A John Day-based lawsuit has halted further distributions of COVID-19 funds earmarked by the governor for Black-owned businesses and families.
The state’s $62 million relief fund for Black Oregonians will no longer issue grants, as it deposited the remaining $8.8 million with a federal court Dec. 17 as legal challenges to its constitutionality continue.
John Day logging company Great Northern Resources, which lists Tad Houpt and Grant County Commissioner Sam Palmer as agents, filed a lawsuit alleging race-based discrimination when its grant application was denied. The lawsuit is ongoing.
Great Northern and a Portland-based, Latino-owned coffee company and restaurant had asked U.S. Judge Karin Immergut to issue a preliminary injunction or restraining order to stop the fund distributing money based on race, according to a complaint filed in U.S. District Court Dec. 11.
Immergut denied those requests in November, according to an amended class-action lawsuit filed with the U.S. District Court Dec. 6. In those instances, the Oregon Cares Fund set aside $200,000 for Great Northern if they prevailed in their legal challenges, according to a legal brief filed Nov. 10. This led Immergut to find that they couldn’t show the irreparable harm needed to warrant an injunction in a Nov. 20 legal opinion.
This time around, Great Northern Resources — the original plaintiffs in the case — joined with Salem electrical contractor Dynamic Service Fire and Security and sought class-action status for the suit, according to a complaint filed Dec. 6.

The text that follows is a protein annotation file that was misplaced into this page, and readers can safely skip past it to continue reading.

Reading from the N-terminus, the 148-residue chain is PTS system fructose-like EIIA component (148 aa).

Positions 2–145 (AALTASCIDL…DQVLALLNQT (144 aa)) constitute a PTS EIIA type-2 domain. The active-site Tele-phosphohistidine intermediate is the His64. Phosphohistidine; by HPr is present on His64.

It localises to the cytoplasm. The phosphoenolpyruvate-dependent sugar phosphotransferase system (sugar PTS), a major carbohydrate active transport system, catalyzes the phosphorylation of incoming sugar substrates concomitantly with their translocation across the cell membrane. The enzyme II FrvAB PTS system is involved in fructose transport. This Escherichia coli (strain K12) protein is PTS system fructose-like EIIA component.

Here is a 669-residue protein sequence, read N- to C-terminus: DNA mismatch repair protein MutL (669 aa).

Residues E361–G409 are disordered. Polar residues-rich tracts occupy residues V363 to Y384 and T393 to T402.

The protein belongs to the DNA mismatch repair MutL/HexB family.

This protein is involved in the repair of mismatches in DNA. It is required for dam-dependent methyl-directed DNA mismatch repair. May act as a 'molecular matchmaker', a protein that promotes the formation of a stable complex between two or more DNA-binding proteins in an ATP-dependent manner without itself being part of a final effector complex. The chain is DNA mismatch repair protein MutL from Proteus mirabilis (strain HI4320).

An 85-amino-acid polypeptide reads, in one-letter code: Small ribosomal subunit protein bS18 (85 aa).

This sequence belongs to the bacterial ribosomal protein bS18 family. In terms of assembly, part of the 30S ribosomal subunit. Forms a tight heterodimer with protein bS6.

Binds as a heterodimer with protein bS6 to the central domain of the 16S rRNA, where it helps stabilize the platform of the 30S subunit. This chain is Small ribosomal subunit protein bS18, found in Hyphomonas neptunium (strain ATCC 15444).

According to the amended class-action lawsuit, the plaintiffs applied for grants from other federal and state sources but were unsuccessful.
Great Northern applied for a grant through two Oregon-based community organizations designated by the state to review and administer funds earmarked for Black-owned businesses and families, the Contingent and the Black United Fund of Oregon, in early October.
According to the Dec. 6 complaint, the online application asked what percentage of owners of this business identify as Black? Great Northern answered zero.
The complaint goes on to say that Great Northern sued the state on Oct. 29 to “stop them from enforcing their racial exclusionary policy.” The complaint states the Contingent denied Great Northern’s application on Nov. 9.
The logging company intends to reapply for a relief grant when “the courts enjoin the enforcement of the racial exclusion that renders Great Northern ineligible for relief for the Fund.”
Salem-based Dynamic Service Fire and Security saw their business go from grossing roughly $40,000 a month to nearly $10,000 to $18,000, according to the Dec. 6 complaint.
The business tried to apply for relief from the state’s small business grant program in November, but by the time they logged on to the website they could not submit an application as the funds were exhausted, the Dec. 6 complaint stated.
The complaint states: “Dynamic Service wishes apply for relief from the fund, but is disqualified from obtaining relief on account of its race.” The complaint goes on to state that the owner Walter Leja is disqualified individually from applying for relief due to his race as well.
According to court documents, the Oregon Cares Fund offered to deposit its remaining $8.8 million with the court, which, for the time being, has halted the program while the lawsuit continues.
Palmer said in a phone call Thursday that, while he owns equipment and property with Great Northern, he has not been involved in the lawsuit.
Houpt declined the Eagle’s request for comment.